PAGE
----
In an unusual move that could have ripple effects for the rest of the legislative session, the state House killed a proposal favored by the Senate’s top lawmaker Thursday.
The bill would ban genetically engineered grass seed designed to resist pesticides and herbicides, a product that isn’t yet on the market but is believed to be in development. Senate President Pro Tem Donald E. Williams, Jr., D-Brooklyn, pushed for the ban in his chamber, which passed it Wednesday night.
But House Speaker J. Brendan Sharkey, a fellow Democrat, was skeptical about the concept. And House Minority Leader Lawrence F. Cafero Jr., R-Norwalk, blasted both the substance of the proposal and its origins. The proposed ban never went through a public hearing because Williams added it as an amendment to another bill.
Typically, bills don’t come up for debate on the House or Senate floor unless their passage is assured. The grass seed bill came up under different circumstances Thursday afternoon: Its defeat was essentially certain.
In all, 37 House members voted for the bill, while 103 voted against it. Republicans Gail Lavielle and Tony Hwang were the only GOP representatives who supported the measure. Sharkey was among the Democrats who voted no.
Killing the bill now eliminates it as a potential issue for the rest of the legislative session, which ends May 7. But it could also produce tensions between Sharkey and Williams, who control the agenda in each of their chambers.
Sharkey said after the vote that he had “never ever been consulted on this bill by anyone in the Senate.” His chief concern about the measure, he said, was the lack of a public hearing.
Holding the vote Thursday was a way to keep the bill from becoming a distraction, Sharkey said. He noted that lobbyists had already started lining up to discuss it. “I just didn’t want to see our members distracted,” he said.
Sharkey said he didn’t think the vote would cause any of his priorities to be stalled in the Senate.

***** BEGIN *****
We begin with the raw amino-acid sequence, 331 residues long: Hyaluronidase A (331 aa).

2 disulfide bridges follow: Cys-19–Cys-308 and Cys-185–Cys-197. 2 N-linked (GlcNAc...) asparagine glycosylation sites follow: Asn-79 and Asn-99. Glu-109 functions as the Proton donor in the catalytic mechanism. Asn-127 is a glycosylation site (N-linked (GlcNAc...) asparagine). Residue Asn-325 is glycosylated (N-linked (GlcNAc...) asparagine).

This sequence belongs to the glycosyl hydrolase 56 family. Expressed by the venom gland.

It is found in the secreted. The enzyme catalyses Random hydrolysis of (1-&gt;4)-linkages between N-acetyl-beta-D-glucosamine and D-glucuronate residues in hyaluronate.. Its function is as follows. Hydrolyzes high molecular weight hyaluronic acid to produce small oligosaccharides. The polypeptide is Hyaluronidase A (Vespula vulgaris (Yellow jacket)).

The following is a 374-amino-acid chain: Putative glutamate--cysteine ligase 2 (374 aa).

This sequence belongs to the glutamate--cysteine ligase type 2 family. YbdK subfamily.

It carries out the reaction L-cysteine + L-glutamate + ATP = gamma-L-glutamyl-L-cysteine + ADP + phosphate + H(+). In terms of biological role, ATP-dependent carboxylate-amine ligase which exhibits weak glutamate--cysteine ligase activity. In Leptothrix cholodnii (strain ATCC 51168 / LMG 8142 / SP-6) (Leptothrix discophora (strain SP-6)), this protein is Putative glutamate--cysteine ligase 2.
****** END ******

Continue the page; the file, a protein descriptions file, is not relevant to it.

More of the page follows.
In response to the House vote, Senate Democratic leaders said in an emailed statement that there was plenty of public comment on the topic.
“Some of those who opposed the ban complained about the process. They failed to acknowledge that the initiative was discussed at two public hearings and that dozens of experts and citizens weighed-in,” the statement said.
Williams said in the statement that he was proud of what the Senate had accomplished, which he described as “taking a stand against the chemical companies and special interests which are poised to dump tens of thousands of gallons of pesticides on lawns across Connecticut.”
Senate Majority Leader Martin M. Looney, meanwhile, expressed disappointment at the House. “Despite the fact that research has extensively documented the adverse impact of poisonous chemicals on human health and the environment, all too often government ignores the precautionary principle and takes action only after harm occurs,” he said.
Williams, who is not seeking re-election this fall, has embraced the push to restrict the use of genetically modified organisms, including a proposal adopted last year that would require the labeling of food containing genetically modified organisms if other states adopt similar measures.
Proponents of the ban on genetically modified grass seed say Scotts Miracle-Gro Co. is developing seed designed to resist herbicides, which could encourage greater use of herbicides. Williams said Wednesday night that the use of GMO products has led to an increase in the use of pesticides and herbicides, with implications for the health of people and the environmental.
But critics of the measure, including some who supported last year’s labeling bill, say the proposed ban is not backed by scientific evidence. And they say the state shouldn’t be banning something that isn’t yet on the market.
Cafero was animated in his criticism of the bill during the House debate Thursday.
“What message are we sending to business?” he asked, noting the state’s efforts to rebound from the recession and attract jobs in a climate that many consider unfavorable to business.
And Cafero said it was insulting that the ban would come to the floor without a public hearing.
“Not one expert weighed in on this, not one member of the public, not one farmer, not one scientist came in to weigh in on this because we did not give them an opportunity to do so,” he said.
Several lawmakers spoke in favor of the ban, even if they were critical of the process that got it to the floor.
Rep. Philip J. Miller, D-Essex, a supporter, said 47,000 people had contacted legislative offices in favor of the measure. And Rep. Mary Mushinsky, D-Wallingford, said the proposed ban could protect the state’s children and waterways.
“This is our chance now to draw a line,” she said.